Such grumblings have been displaced by two interrelated arguments: first, that the licence fee is archaic and unjust; second, that digital technology has so profoundly transformed our behaviour that the BBC’s model is untenable. Both have some weight. The licence fee is a flat tax, and like all flat taxes it imposes the greatest burden on those with least: the dripfeed of headlines about poor mothers in desperate situations being prosecuted for non-payment – three-quarters of those prosecuted are women – is a PR headache with no obvious solution for the corporation. It’s also hard for the BBC to complain about being made to bear the costs of the government’s welfare policy: from June it will have to fund licences for those over 75 who are eligible for pension credit (this replaces a scheme in which all those over 75 were eligible for a free licence funded by the government). It has typically distrusted models – common across Europe – in which a public broadcasting levy is made through general taxation, on the grounds that financial administration by and dependence on the state might undermine a broadcaster’s commitment to impartiality. But such a model would give relief to the poorest and allow for a variation in fees, perhaps determined by council tax band – a move away from the system instituted in 1946, when a wireless receiver was a relative luxury.

The BBC can fight on firmer ground on the digital front: it is at pains to point out that to compare it with digital TV giants like Netflix and Amazon is a category error, since the BBC provides a much broader service comparatively cheaply, and its operations aren’t financed by multi-billion debt funding. BBC provision includes forty local radio stations as well as six national ones, three TV channels, a 24-hour news channel and website, the BBC orchestras (five of them) and the Proms. This list isn’t exhaustive. The BBC can do all these things because it doesn’t have to defer to the ruthless and degrading logic of the market – though it doesn’t make this argument because it fears the notion is unfashionable, and needs to demonstrate that it provides ‘value for money’.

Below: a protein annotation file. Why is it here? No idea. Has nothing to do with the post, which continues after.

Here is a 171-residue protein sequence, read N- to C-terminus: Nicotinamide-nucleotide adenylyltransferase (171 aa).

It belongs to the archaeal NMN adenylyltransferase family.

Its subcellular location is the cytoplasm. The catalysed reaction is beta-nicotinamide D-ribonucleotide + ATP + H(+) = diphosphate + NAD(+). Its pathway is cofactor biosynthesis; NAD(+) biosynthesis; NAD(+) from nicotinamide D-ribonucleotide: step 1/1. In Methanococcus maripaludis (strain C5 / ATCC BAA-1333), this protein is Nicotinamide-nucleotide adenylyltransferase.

The left, meanwhile, sees the mooted decriminalisation of non-payment as a pretext for gutting the corporation’s revenues, bridling its journalism, and preparing the ground for a much reduced service to be enshrined in the next charter. Cummings’s ferocious briefing is seen as announcing a wider assault on public institutions and the public sphere. Such fears lead many on the left to suspend their criticisms of the BBC, though with a nagging feeling that they are fighting for the corporation as it might be, rather than as it actually is. This unwillingness to be too critical of the BBC means that the left’s defence of it can seem anodyne and generic: the private sector is trivial and rapacious, and will not deliver the kind of service, or the impartiality, offered by the BBC; shared public goods are worth defending; Conservatives always try to shrink the state. The questions begged here are good ones: does the BBC live up to the impartiality it professes? Should the service be thought of as part of the state, however distant? Can we still talk of a public good in broadcasting? As defences, however, they seem to evade the arguments being made on fees and technology, and tacitly to endorse the status quo.